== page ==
War has broken out in the Ashbury household. Like most wars, it’s over “territory”, more or less. The piece of real estate under dispute is that space of my writing desk between my computer monitor and the tower. The two combatants are the dog and the cat. I must tell you it is a war of aggression started by the cat.
Now, shortly after this cat came to live with us (you may recall she just showed up one day), she decided that her place would be on the desk. That was fine, the dog we had at the time was a big dog, one that weighed over seventy pounds and had no interest in being that close to me—unless of course, there were fireworks being set off in the neighborhood. When that happened he wanted to be not only close to me but under me.
After a few weeks, Puddy, as she is now called (a name which beats Scary Kitty or Spooky Kitty, the names she was dubbed with when she found us), tired of that place on my desk, and found softer, more luxurious surfaces to sleep the day away upon. But she wouldn’t stay in one place too long. The sofa, one of the chairs in the living room, a kitchen chair, and the top of the wicker chest in my office all took their turns—as did the bathroom counter and at one point, the bathroom sink. Sometimes she’d want to come to the bed, but mostly not. It seemed like she would sleep in one area for several days, and move on to the next. Rarely did she avail herself of that original place on my desk, but I kept the towel there, just in case.
Then times changed, we lost our old dog and eventually adopted Mr. Tuffy. He had a baby playpen which we’d bought for him, our version of a “crate” and that worked well. It was portable and I’d have it in the office in the morning, and in living room in the afternoon. Yes, that worked, until our daughter eschewed the use of it entirely the first time we went to a conference after he became a member of the family and she stayed here. Since the cat didn’t seem to care for it anymore, I began to put him on the desk. He loves the desk! He can be close to me, sleep, and of course keep an eye on the outside, on guard, if you will—since there’s a window right there.
We bought him a bed after Christmas last December, and put it on the floor in the office. At that time, Mr. Ashbury still had his computer in this room, and if we were both web surfing at night, Tuffy often wanted the bed which though on the floor was positioned exactly between us.
The first sign of feline aggression came shortly after we got that bed. Puddy decided that it would make a better Puddy bed than it did a Tuffy bed. Just a note here, Tuffy weighs seven pounds, and Puddy twenty-five. So when Tuffy trotted over to get in his bed one evening…there was Puddy. She just fits in the bed, but obviously decreed it was hers. For that day, anyway.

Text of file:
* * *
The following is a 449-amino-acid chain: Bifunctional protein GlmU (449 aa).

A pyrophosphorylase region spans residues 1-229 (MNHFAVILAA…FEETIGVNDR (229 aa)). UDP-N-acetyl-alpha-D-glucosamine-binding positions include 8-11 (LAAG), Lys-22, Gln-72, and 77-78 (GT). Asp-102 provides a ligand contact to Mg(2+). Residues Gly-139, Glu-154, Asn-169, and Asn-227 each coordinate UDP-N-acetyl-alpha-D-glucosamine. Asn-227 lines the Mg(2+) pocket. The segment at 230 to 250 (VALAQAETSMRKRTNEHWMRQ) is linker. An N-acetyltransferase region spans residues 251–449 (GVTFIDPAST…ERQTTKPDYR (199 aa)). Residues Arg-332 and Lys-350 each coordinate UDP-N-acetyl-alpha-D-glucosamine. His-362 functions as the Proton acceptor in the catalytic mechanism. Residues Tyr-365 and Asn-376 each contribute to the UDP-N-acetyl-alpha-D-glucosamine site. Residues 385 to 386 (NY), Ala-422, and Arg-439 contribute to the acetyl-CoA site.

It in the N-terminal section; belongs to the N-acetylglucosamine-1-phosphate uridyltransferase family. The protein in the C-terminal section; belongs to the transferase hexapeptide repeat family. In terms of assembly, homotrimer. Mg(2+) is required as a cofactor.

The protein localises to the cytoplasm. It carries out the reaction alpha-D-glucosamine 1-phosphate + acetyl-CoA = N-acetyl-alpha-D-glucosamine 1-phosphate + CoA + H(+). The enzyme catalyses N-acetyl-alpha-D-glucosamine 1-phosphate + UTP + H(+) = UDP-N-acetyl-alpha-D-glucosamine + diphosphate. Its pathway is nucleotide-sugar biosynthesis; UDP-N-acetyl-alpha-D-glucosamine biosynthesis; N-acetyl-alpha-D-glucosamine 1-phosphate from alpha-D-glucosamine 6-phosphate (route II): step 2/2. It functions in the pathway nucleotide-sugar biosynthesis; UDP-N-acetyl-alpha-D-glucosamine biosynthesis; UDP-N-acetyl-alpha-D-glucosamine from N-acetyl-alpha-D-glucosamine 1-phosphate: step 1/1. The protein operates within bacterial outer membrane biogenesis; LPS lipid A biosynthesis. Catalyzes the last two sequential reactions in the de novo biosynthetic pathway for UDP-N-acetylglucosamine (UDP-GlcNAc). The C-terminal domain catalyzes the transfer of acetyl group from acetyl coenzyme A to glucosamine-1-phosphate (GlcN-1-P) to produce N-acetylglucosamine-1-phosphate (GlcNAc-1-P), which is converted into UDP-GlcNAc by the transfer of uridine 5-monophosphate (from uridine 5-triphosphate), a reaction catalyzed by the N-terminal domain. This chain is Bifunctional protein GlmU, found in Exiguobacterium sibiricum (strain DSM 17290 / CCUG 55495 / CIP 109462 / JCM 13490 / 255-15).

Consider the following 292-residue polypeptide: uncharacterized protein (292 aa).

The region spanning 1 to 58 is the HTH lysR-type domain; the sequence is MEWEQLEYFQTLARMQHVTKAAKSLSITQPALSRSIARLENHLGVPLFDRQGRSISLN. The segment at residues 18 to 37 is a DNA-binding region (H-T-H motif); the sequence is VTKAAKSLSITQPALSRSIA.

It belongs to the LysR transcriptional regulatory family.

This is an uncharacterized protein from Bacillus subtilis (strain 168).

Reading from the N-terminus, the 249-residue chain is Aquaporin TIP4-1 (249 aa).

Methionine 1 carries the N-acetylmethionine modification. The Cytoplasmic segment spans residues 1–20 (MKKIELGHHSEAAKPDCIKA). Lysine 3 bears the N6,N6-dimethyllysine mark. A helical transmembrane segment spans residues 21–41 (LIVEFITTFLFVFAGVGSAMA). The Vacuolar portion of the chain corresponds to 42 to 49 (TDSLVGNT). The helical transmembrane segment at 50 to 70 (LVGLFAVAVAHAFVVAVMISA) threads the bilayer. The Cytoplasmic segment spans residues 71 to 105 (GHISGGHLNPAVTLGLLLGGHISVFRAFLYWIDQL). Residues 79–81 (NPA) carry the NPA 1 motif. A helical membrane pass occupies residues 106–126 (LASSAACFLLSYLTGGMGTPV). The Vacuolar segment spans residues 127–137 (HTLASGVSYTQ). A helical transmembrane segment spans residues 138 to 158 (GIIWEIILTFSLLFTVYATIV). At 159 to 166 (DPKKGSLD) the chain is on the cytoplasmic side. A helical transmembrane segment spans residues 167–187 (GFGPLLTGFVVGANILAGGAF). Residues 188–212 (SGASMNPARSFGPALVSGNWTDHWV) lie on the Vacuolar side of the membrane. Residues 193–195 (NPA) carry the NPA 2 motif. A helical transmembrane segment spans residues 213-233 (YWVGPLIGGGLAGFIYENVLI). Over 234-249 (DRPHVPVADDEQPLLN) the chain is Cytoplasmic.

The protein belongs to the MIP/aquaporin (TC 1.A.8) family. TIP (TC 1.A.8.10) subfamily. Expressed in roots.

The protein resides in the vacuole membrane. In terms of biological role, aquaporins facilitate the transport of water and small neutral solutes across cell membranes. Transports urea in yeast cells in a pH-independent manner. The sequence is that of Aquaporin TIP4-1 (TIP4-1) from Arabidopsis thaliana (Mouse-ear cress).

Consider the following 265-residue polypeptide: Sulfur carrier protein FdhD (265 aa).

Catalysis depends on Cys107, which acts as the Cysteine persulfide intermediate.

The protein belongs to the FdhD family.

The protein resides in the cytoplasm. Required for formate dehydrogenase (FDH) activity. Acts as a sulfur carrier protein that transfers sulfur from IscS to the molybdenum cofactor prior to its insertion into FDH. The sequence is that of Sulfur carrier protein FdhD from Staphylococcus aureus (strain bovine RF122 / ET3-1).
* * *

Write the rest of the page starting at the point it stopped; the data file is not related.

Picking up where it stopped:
This continued off and on for a few months. One day about two months ago, Mr. Tuffy was minding his own business, on duty, as it were on the desk (sleeping, but there, ready just in case) …when from out of nowhere the cat leapt from the floor beside me, up, past me, and landed on the desk, beyond the keyboard, a perfect Puddy landing. She didn’t land on the dog, a good thing, because she could seriously have hurt the little guy. We’d come home from being out (Tuffy always goes with us or goes to our daughter so if we’re out so is he) and discovered her there on the desk; this was the first time, however, she pulled a full frontal assault, while the territory was occupied.
Then she turned her patented Puddy stink eye on him, and Tuffy proved he’s not stupid. He got up and asked, in his own way, ears down and head bowed, for me to lift him off the desk. I asked him if he was going to just surrender his territory so easily? Apparently that was a question he deemed rhetorical.
This happens now at least once a week. And when it does, there’s no growling from him, and no clawing from the cat (she came to us with her front paws declawed), but the tension here can be high. I’ve done what I can to protect the Tuffy space from attack as I work away, here. But I must say it’s damned disconcerting when Puddy decides she wants the desk, because what she wants, she takes.
Though heavy, and old, she can still exert her position as head of household when she’s in the mood to do so. This only reasserts that basic law of nature: dogs have masters, cats have staff.